The NBA announced that the 2017 All-Star Game will be moved from Charlotte because of House Bill 2 implemented in North Carolina.
The NBA, led by Commissioner Adam Silver, made the announcement Thursday afternoon. The league has been very vocal about its disagreement regarding the anti-LGBT bill which narrowed down the anti-discrimination protections measures in the state.
In a statement, the league said they are open to rescheduling the game in Charlotte in 2019 provided that there is an adjustment to the controversial bill.
“The NBA has decided to relocate the 2017 All-Star Game from Charlotte with the hope of rescheduling for 2019,” announced Silver.
He added, “Since March, when North Carolina enacted HB2 and the issue of legal protections for the LGBT community in Charlotte became prominent, the NBA and the Charlotte Hornets have been working diligently to foster constructive dialogue and try to effect positive change. We have been guided in these discussions by the long-standing core values of our league. These include not only diversity, inclusion, fairness and respect for others but also the willingness to listen and consider opposing points of view.”
The league has no decision yet over where the game will be relocating, but they will be announcing updates in the coming weeks. According to The Washington Post, league sources hinted at potential relocation sites for the game which have been under consideration for weeks now.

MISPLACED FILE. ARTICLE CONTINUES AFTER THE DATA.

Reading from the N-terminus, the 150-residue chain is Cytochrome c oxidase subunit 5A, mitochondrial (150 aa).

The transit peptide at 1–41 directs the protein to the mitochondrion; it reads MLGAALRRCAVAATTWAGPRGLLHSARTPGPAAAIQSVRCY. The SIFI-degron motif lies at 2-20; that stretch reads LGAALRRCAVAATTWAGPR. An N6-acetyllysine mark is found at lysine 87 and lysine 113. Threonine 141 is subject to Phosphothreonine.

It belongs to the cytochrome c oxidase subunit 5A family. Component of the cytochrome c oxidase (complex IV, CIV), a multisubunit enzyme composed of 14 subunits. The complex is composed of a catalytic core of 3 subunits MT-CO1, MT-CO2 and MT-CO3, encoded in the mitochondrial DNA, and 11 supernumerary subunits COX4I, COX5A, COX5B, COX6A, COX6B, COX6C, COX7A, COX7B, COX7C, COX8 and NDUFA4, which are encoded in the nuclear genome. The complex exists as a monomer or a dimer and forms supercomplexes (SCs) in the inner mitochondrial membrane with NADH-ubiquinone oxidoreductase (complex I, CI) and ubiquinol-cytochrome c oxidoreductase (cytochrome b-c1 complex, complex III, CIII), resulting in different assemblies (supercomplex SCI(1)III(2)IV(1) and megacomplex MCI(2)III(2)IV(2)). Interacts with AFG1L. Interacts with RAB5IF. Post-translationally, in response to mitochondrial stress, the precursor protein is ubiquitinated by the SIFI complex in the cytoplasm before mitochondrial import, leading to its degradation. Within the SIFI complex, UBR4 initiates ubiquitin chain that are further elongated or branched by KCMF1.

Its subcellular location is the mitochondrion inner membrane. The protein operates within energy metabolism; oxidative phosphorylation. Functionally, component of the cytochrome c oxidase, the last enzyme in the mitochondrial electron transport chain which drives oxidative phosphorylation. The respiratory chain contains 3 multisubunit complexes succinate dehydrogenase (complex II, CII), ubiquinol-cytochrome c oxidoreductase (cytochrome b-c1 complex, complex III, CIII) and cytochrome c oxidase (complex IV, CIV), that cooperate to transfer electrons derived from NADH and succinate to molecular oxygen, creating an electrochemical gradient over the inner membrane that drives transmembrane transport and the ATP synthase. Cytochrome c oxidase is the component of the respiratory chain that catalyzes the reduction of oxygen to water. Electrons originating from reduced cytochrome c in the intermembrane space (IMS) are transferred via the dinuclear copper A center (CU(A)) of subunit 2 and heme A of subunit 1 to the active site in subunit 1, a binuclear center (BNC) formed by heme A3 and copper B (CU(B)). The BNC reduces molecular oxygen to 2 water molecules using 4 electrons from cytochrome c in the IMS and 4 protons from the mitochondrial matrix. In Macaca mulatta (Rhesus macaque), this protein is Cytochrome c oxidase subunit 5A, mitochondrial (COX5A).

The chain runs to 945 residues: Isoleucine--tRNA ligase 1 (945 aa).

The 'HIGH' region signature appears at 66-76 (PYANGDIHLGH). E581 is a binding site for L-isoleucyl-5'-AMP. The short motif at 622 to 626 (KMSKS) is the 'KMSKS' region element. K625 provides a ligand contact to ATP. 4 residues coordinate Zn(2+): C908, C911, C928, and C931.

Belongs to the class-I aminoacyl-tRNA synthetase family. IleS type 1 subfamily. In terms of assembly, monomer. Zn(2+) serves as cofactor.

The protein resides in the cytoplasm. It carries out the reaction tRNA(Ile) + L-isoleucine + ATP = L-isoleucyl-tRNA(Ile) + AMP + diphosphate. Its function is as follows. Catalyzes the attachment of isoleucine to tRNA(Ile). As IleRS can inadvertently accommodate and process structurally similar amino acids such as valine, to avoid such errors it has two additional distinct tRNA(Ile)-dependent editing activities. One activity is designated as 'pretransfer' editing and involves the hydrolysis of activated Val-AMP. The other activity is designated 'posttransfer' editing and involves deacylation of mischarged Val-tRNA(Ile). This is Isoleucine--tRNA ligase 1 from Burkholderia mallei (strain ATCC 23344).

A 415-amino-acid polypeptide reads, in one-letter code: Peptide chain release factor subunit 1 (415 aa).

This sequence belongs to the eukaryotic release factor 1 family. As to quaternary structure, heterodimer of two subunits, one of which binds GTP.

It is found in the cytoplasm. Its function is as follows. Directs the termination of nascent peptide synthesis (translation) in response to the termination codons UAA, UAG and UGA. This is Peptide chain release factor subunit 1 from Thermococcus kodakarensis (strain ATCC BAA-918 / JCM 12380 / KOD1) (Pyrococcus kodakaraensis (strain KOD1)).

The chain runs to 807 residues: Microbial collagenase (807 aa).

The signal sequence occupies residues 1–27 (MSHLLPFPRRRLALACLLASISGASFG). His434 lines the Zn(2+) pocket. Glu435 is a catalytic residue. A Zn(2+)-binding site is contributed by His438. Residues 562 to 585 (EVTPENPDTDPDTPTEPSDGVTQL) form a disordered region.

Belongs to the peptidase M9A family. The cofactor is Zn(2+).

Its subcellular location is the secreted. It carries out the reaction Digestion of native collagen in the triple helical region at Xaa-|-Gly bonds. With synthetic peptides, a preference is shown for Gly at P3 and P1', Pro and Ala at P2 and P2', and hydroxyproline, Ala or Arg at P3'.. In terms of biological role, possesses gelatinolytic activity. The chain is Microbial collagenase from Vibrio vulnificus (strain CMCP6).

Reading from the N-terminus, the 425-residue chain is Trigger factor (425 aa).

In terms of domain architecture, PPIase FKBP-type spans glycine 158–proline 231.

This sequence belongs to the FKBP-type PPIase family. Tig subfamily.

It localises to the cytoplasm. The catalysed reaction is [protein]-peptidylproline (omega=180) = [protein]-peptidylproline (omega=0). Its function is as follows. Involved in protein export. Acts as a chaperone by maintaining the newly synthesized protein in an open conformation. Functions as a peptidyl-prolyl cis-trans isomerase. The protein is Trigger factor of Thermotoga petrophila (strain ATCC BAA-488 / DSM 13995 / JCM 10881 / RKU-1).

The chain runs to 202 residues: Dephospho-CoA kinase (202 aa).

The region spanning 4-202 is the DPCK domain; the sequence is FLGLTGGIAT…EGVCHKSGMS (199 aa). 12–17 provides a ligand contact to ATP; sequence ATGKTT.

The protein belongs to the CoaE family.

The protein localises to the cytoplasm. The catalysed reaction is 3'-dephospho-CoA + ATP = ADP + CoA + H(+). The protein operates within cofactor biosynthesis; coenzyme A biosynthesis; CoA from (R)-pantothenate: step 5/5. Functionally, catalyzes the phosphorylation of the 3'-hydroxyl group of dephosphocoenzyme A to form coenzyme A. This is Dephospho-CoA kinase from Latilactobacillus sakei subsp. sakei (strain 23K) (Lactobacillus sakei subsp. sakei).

They emphasized that Chicago, New York and Las Vegas have all the potential to be alternatives because these cities offers the same common ground: they all have the facilities and accommodations to host such an event on short notice.
Several NBA players reacted to Silver’s announcement. Superstar Stephen Curry, who grew up in Charlotte, expressed his disappointment over the announcement. However, he also said that he understands and supports the decision of the NBA. Regardless of the circumstances, Curry assures that he still loves the city.
New York Knick forward, Carmelo Anthony also feels bad for the city as well as for Michael Jordan, who is the chairman of the Charlotte Hornets franchise. Meanwhile, Jason Collins, the NBA’s first openly gay player, applauded the decision by posting his own statement on his Twitter account.
The bill, which was passed via the state’s special session in March, prohibits local municipalities from legislating ordinances aimed at protecting members of the LGBT in relation to their use of public restrooms.
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